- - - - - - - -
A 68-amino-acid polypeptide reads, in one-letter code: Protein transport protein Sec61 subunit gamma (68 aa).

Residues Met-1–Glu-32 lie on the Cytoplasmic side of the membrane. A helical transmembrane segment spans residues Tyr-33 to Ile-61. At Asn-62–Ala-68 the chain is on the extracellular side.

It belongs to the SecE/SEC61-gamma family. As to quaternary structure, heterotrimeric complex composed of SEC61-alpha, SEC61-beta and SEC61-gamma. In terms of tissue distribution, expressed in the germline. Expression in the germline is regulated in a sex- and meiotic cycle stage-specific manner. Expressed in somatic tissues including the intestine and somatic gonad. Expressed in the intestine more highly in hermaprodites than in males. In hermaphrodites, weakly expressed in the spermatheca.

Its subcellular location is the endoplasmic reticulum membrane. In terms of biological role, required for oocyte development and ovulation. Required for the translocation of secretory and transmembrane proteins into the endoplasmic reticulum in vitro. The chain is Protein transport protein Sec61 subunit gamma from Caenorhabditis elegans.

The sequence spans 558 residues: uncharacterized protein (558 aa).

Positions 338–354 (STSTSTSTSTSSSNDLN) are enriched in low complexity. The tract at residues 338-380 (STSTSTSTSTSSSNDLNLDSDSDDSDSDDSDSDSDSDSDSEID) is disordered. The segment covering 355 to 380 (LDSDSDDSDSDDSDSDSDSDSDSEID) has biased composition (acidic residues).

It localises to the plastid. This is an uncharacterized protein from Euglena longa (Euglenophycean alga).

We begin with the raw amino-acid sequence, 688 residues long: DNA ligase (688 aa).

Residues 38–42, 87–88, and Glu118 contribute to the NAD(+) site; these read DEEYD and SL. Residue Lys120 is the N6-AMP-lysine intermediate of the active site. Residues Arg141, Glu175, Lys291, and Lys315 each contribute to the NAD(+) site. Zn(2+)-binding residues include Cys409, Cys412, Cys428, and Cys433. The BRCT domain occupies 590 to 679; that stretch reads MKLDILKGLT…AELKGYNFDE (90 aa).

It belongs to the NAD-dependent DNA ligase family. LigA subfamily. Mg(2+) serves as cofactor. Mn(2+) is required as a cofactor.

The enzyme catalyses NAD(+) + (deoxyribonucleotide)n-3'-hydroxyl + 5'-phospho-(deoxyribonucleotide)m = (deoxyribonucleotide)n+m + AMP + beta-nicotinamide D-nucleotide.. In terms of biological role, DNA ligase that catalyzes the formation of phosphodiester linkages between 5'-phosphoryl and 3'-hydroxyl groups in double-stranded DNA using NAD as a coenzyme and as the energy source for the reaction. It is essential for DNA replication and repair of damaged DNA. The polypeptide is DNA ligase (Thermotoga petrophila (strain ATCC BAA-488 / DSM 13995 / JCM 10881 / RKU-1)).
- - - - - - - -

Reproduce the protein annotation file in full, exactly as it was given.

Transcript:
A 68-amino-acid polypeptide reads, in one-letter code: Protein transport protein Sec61 subunit gamma (68 aa).

Residues Met-1–Glu-32 lie on the Cytoplasmic side of the membrane. A helical transmembrane segment spans residues Tyr-33 to Ile-61. At Asn-62–Ala-68 the chain is on the extracellular side.

It belongs to the SecE/SEC61-gamma family. As to quaternary structure, heterotrimeric complex composed of SEC61-alpha, SEC61-beta and SEC61-gamma. In terms of tissue distribution, expressed in the germline. Expression in the germline is regulated in a sex- and meiotic cycle stage-specific manner. Expressed in somatic tissues including the intestine and somatic gonad. Expressed in the intestine more highly in hermaprodites than in males. In hermaphrodites, weakly expressed in the spermatheca.

Its subcellular location is the endoplasmic reticulum membrane. In terms of biological role, required for oocyte development and ovulation. Required for the translocation of secretory and transmembrane proteins into the endoplasmic reticulum in vitro. The chain is Protein transport protein Sec61 subunit gamma from Caenorhabditis elegans.

The sequence spans 558 residues: uncharacterized protein (558 aa).

Positions 338–354 (STSTSTSTSTSSSNDLN) are enriched in low complexity. The tract at residues 338-380 (STSTSTSTSTSSSNDLNLDSDSDDSDSDDSDSDSDSDSDSEID) is disordered. The segment covering 355 to 380 (LDSDSDDSDSDDSDSDSDSDSDSEID) has biased composition (acidic residues).

It localises to the plastid. This is an uncharacterized protein from Euglena longa (Euglenophycean alga).

We begin with the raw amino-acid sequence, 688 residues long: DNA ligase (688 aa).

Residues 38–42, 87–88, and Glu118 contribute to the NAD(+) site; these read DEEYD and SL. Residue Lys120 is the N6-AMP-lysine intermediate of the active site. Residues Arg141, Glu175, Lys291, and Lys315 each contribute to the NAD(+) site. Zn(2+)-binding residues include Cys409, Cys412, Cys428, and Cys433. The BRCT domain occupies 590 to 679; that stretch reads MKLDILKGLT…AELKGYNFDE (90 aa).

It belongs to the NAD-dependent DNA ligase family. LigA subfamily. Mg(2+) serves as cofactor. Mn(2+) is required as a cofactor.

The enzyme catalyses NAD(+) + (deoxyribonucleotide)n-3'-hydroxyl + 5'-phospho-(deoxyribonucleotide)m = (deoxyribonucleotide)n+m + AMP + beta-nicotinamide D-nucleotide.. In terms of biological role, DNA ligase that catalyzes the formation of phosphodiester linkages between 5'-phosphoryl and 3'-hydroxyl groups in double-stranded DNA using NAD as a coenzyme and as the energy source for the reaction. It is essential for DNA replication and repair of damaged DNA. The polypeptide is DNA ligase (Thermotoga petrophila (strain ATCC BAA-488 / DSM 13995 / JCM 10881 / RKU-1)).